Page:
The Law considered by the Court
Section 2 of the Forfeiture Act allows the Courts to modify the effect of the rule, provided that there is no charge for murder. As Mr Thomson died without being charged for committing murder, the Court could apply section 2 to amend the effects of the rule.
What happened next?
The Judge considered the circumstances surrounding Mr and Mrs Thomson’s relationship and the pact that they made together, and decided that relief should be applied in this case, to allow the provisions of Mrs Thomson’s Will to take effect (under Mr Thomson’s Estate and Will), especially as Mr Thomson himself was not receiving any financial benefit from his wife’s death (as he was also deceased).
This meant that, even though the Will was not worded the way it would have been was it drafted by our expert Wills Solicitors in Lancaster, the Court allowed the Wills to stand, and therefore there was no difference to the beneficiaries who inherited under the Will and in reality.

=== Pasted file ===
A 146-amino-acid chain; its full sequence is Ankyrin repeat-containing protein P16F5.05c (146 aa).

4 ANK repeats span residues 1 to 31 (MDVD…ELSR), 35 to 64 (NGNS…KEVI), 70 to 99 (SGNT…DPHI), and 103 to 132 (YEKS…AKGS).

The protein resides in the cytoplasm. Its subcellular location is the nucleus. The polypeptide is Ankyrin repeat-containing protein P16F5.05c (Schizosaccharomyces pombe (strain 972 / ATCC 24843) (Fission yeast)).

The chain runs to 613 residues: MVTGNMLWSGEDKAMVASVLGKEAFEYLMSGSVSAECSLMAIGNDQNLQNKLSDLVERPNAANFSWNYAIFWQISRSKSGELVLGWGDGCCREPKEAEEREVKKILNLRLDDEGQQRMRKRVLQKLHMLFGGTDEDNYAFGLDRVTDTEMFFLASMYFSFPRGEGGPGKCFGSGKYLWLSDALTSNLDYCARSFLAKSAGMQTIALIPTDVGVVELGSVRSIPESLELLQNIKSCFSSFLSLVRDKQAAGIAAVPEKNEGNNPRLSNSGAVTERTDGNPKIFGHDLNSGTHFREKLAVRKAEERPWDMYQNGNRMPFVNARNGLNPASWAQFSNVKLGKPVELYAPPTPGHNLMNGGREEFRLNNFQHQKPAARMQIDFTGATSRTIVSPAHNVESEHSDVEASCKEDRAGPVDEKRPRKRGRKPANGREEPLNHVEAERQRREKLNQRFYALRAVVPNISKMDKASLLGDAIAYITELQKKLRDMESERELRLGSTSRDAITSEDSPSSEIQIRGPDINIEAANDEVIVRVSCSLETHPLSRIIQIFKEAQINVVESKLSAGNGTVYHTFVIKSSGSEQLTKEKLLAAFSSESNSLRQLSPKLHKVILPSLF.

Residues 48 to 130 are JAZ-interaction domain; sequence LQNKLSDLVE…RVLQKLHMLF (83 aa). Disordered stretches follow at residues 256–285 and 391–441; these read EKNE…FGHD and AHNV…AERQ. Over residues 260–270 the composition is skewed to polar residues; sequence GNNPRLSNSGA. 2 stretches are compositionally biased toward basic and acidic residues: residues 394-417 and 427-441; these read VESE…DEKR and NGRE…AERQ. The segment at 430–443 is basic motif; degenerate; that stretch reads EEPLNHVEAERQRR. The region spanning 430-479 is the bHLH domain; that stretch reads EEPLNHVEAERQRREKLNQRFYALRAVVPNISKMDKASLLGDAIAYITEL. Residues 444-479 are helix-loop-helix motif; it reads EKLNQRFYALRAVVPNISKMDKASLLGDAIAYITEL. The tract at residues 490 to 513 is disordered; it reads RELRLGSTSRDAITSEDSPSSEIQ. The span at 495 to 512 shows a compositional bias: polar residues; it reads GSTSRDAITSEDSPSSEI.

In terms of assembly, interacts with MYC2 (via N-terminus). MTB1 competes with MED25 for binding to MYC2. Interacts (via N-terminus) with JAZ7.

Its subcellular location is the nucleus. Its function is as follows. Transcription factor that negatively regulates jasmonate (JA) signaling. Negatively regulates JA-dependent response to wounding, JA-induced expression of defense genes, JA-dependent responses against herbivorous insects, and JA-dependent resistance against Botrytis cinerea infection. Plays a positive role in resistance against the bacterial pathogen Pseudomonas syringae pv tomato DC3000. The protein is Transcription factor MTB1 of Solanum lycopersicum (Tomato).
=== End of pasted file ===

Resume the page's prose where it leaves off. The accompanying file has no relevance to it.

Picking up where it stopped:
How can MG Legal help?
If you need advice in relation to ensuring that your Will is correctly worded to prevent the issues seen in the Macmillan case from occurring, contact our Wills Solicitors in Lancaster online, here, or email firstname.lastname@example.org or contact our Private client and trust solicitors in Preston on 01772 783314, to discuss your Will drafting, and trust and probate requirements.